Creating a perfect symbiosis between architecture and nature in a fascinating underground space.
Japanese architect Hiroshi Sambuichi uses a creative, innovative and experimental design approach in his work, keeping nature and architecture in a beautiful and sustainable balance. This relationship also defines The Water. The architect created the spectacular installation for Cisternerne, or The Cisterns, a former water reservoir now transformed into an art exhibition space. Located in Frederiksberg, in the city of Copenhagen, Denmark, the underground water reservoir is set right beneath Søndermarken Park. Monumental and magical, the space features impressive columns and arches as well as long passageways. Entirely dark and with a high level of humidity, The Cisterns allowed Hiroshi Sambuichi to unleash his boundless creativity. Danish photographer Rasmus Hjortshøj captured the enthralling exhibition in all its glory in a series of stunning images.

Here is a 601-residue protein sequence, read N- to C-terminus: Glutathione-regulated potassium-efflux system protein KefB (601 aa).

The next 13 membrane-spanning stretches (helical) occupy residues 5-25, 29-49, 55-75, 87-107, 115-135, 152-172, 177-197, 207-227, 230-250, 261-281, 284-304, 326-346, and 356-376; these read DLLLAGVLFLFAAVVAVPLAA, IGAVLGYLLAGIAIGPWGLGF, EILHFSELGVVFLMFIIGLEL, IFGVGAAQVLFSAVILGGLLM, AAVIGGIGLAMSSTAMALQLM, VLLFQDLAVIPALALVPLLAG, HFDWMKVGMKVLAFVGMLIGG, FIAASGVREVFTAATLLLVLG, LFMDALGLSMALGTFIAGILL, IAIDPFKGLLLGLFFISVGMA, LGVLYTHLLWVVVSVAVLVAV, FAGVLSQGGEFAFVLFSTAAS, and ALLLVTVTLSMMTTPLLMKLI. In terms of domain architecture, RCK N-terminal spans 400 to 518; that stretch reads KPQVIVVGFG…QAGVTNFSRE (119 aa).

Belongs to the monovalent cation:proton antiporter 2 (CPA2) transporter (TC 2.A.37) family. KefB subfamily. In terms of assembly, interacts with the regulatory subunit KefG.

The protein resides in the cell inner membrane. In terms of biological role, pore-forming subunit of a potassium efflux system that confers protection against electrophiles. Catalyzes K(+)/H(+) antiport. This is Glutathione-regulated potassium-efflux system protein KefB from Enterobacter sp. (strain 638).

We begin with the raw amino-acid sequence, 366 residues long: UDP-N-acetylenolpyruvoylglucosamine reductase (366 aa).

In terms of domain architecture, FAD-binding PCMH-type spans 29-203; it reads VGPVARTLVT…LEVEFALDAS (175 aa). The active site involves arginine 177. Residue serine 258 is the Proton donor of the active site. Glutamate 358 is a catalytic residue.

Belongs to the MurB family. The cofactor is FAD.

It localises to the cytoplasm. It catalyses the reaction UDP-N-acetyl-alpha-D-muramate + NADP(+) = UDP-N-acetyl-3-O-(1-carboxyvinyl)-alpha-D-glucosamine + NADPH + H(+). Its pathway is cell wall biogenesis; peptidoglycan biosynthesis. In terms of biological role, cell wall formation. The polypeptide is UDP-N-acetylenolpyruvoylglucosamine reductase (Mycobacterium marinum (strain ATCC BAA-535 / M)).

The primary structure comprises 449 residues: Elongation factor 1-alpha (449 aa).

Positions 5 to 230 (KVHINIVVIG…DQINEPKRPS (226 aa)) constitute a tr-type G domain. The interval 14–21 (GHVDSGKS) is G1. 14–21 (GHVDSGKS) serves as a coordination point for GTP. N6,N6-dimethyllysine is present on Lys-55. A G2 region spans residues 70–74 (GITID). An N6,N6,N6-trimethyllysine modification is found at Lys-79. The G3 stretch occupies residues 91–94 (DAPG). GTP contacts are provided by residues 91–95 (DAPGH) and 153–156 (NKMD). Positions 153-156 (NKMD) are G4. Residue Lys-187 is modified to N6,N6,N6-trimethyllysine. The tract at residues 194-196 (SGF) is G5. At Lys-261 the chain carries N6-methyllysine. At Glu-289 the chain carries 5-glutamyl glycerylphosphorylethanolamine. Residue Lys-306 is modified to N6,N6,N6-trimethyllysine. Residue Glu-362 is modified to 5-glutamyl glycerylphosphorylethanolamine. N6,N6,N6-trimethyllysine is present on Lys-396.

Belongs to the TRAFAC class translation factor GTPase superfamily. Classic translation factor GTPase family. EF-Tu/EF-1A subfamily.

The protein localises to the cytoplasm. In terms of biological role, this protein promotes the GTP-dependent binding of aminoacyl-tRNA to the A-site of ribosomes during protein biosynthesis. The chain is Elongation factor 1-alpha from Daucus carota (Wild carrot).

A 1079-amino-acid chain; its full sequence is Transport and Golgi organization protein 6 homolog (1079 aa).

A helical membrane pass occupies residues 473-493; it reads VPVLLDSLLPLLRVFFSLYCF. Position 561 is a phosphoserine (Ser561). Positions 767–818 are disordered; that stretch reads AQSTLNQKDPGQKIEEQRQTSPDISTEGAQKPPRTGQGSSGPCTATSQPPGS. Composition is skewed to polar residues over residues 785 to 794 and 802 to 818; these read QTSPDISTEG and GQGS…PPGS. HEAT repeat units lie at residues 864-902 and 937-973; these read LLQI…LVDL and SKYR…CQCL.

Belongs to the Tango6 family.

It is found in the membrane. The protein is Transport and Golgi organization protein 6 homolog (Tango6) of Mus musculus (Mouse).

Inspired by a Japanese shrine, the installation featured a central glass volume placed on a bed of moss. With water and light let into the underground space, life thrived. The cascading moss island slowly spread across the space, drinking in the light and the humidity from the air. An immersive experience, the installation guided visitors and encouraged them to walk on water to reach the moss island. As the daylight coming through the top opening was the main source of lighting, the architect carefully adjusted the opening hours so visitors could experience the installation in similar ways, regardless of the time of year.
Glass and mirrors reflected the light and then guided it deeper into the cavernous spaces. Life, water, light, shadow interacted not only with with each other, but also with the existing architecture of the Cisternerne, resulting in a fascinating installation that achieved a perfect symbiosis between organic and built elements. The Water opened on 21 March 2017 and closed on 2 February 2018. Photography by Rasmus Hjortshøj.